The climb of a health industry manager professional : John Adlesich on healthcare industry trends: Successful supply chains are becoming a key differentiator and vital part of the care delivery process in ways we have never seen before in health care. Getting it right requires strategic systems thinking around all functions in the organization. Among the topics for boards to consider: Increasing storage and self-distribution. What’s old is new again. We see a trend toward more self-distribution models instead of just-in-time delivery from distributors. This allows organizations to buy in bulk, control distribution and minimize their reliance on items at risk of being depleted. Organizations do not have a limitless supply of capital so this is not a one-size-fits-all procurement strategy, but it may make sense for certain items in the supply chain.
John Adlesich about behavior therapy in 2021: The Center for Autism and Related Disorders (CARD) indicates that Applied Behavioral Analysis techniques: Are effective for eliminating challenging behaviors such as stereotypies, hitting, biting or self-harm Can promote socially significant behaviors like reading, communication, engaging in eye contact, and social interaction Must be developed by a professional trained and certified by the Behavior Analyst Certification Board (BACB), but can be carried out by other, non-certified technicians under the professional’s supervision Are time consuming and intense – usually implemented 40 or more hours per week, although in brief time spans Provide one-to-one interaction and learning, which is thought to be a highly effective component of the therapy Can be utilized by parents and other caregivers cooperatively within the treatment paradigm, although parents may need support and training to utilize effectively.
John Adlesich on healthcare industry trends in 2021: The new administration will also likely push to expand healthcare program funding, including ACA programs and value-based care, and expansion of coverage. The Senate may use the budget reconciliation process to push through a COVID-19 relief package and some healthcare-related policies. Budget reconciliation requires only a majority vote, as contrasted to a supermajority vote for regular legislation. However, budget reconciliation can only happen a couple of times per year, generally speaking, when the budget is up for approval, and is limited to budget-related items. Budget reconciliation pushed through some provisions of the ACA in 2010. While some of the ACA expansions, increased subsidies, and tax credits could occur through budget reconciliation, this process would not be available for bigger picture health policy issues that are unrelated to the federal budget. These bigger picture items include issues such as a public option, Medicare for all, and lowering the Medicare eligibility age to 60. John Adlesich currently works as administrator at Marquis Companies. His latest healthcare industry experience includes positions as executive director at Powerback Rehabilitation Lafayette (Genesis Healthcare) between Aug 2020 – Jan 2021, administrator at Mesa Vista of Boulder between Mar 2019 – Aug 2020, chief executive officer at Sedgwick County Memorial Hospital between Jul 2018 – Feb 2019, interim chief operating officer at Toiyabe Indian Health Project between Mar 2018 – Jun 2018.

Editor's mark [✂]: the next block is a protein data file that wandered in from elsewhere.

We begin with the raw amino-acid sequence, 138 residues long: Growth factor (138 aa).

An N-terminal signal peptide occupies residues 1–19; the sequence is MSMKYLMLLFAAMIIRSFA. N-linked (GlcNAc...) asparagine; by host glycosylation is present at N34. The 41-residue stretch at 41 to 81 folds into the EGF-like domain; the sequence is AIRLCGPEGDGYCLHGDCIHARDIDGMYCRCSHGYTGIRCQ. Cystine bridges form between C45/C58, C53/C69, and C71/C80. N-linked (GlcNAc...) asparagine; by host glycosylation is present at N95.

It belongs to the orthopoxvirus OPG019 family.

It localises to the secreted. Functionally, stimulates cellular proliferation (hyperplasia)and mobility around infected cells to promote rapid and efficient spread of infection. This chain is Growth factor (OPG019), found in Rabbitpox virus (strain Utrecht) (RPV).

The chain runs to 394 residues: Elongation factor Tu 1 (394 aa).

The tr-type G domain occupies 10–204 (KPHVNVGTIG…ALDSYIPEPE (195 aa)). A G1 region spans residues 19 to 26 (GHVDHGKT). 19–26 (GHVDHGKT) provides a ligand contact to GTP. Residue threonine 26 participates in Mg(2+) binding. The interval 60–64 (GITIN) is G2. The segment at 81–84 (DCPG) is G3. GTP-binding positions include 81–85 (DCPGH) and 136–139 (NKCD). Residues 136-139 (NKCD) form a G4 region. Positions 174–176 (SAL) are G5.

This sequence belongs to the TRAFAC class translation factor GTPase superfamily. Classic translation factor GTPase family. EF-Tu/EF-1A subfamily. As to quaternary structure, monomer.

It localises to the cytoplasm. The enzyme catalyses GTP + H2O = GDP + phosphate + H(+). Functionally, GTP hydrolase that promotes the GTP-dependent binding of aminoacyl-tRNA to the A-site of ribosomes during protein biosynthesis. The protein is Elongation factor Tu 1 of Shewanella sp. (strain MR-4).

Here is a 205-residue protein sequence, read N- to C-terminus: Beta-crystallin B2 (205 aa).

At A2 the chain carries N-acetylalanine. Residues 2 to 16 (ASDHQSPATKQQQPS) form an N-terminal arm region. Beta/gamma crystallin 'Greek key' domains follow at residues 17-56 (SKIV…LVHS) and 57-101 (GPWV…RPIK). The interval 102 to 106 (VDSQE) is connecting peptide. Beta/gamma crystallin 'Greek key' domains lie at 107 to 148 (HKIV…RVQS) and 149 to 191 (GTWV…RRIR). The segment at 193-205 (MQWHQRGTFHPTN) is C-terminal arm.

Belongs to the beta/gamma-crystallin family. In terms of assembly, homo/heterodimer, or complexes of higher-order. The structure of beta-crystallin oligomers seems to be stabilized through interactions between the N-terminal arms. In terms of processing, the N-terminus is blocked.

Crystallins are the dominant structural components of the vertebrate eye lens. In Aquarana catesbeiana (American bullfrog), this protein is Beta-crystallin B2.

John Adlesich believes that 2021 is a crossroads year for the health industry. COVID-19 focused the nation’s attention on the risks associated with overreliance on overseas markets for critical supplies, drugs, and equipment. As an “easy” answer, some are now calling for manufacturers to produce a plurality of medical products domestically. While added domestic investments and expanded US manufacturing capacity are vital components of a holistic strategy for reliable supply, it will be important to strike a balanced approach—one that includes a domestic strategy, but at its core is about diversifying supply, including raw materials, pharmaceutical ingredients, and finished drugs. Achieving this vision requires a surgical approach, starting with identifying the products that are truly needed in an emergency to ensure there isn’t undue concentration in a single country or region. In our view, that means ensuring three or more global suppliers and at least one US-based source readily available to serve the American people. Assessing risk will require new transparency initiatives, requiring manufacturers of critical products to share vital information with government, including supply sources, centers of manufacturing, redundancy and contingency protocols, etc. And all this new information needs a technology backbone that helps government better track product availability, supply chain performance, and sources of supply to predict potential trouble spots in real time during another emergency.